When I discover that i am you - that I am the trace of your traces - the ethical problem of how to relate to you is transformed. Loss of self-preoccupation entails the ability to response to others without an ulterior motive that needs to gain something, material or symbolic, from that encounter. Of course, the danger of abuse remains, if my nondual experience is not deep enough to root out those dualistic tendencies that incline me to manipulate others. As long as there is sense of self, therefore, there will be a need to inculcate morality, just as infants need training wheels on their bicycles. In Buddhism, however, ethical principles approximate the way of relating to others that nondual experience reveals; as in Christianity, I should love neighbor as myself - in this case because the neighbor is myself. This makes ethical responsibility for Buddhism not the means to salvation but natural to the expression of genuine enlightenment. It is what might be called the "nonmoral morality" of the Bodhisattva, who, having nothing to gain or lost - because he or she has no self to do the gaining or losting - is devoted to the welfare of others. The Bodhisattva knows that no one is fully saved until everyone is save. When I am the universe, to help others is to help myself. To become enlightened is to forget one's own dukkha, only to wake up in - or rather at one with - a world of dukkha. The career of the Bodhisattva is helping others, not because one ought to, for traditionally the Bodhisattva is not bound by dogma or morality, because one is the situation and through oneself that situation draws forth a response to meet its needs.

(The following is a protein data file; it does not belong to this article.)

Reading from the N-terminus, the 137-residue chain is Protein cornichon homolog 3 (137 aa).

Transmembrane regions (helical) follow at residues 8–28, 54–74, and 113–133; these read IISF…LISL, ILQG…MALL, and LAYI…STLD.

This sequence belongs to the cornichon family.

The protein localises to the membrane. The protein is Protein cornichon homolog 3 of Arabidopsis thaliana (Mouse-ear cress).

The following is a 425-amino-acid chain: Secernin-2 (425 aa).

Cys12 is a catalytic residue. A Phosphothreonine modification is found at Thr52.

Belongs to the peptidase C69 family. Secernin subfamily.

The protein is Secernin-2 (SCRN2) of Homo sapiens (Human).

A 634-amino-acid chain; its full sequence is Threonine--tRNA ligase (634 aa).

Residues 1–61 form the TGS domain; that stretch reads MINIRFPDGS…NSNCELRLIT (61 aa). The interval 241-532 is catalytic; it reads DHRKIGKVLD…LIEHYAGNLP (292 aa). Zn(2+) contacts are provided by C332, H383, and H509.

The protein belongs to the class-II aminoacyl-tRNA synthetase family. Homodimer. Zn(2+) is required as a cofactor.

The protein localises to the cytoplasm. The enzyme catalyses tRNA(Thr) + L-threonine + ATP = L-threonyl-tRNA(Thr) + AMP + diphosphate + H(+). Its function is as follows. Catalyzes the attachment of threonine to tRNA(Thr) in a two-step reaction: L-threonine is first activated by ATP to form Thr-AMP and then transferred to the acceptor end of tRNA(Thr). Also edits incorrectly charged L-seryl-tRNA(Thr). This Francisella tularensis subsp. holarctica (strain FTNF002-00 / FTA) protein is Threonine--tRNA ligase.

David Loy

Source: The Great Awakening: A Buddhist Social Theory, Pages: 184..185

Contributed by: Ryan

A Quote by Maitreya on buddha nature, self, sacred, and no-self

When the fabrications of self and no-self are completely pacified,

There is the sacred self.


Source: Uttaratantra Shastra

Contributed by: Krodhakali Das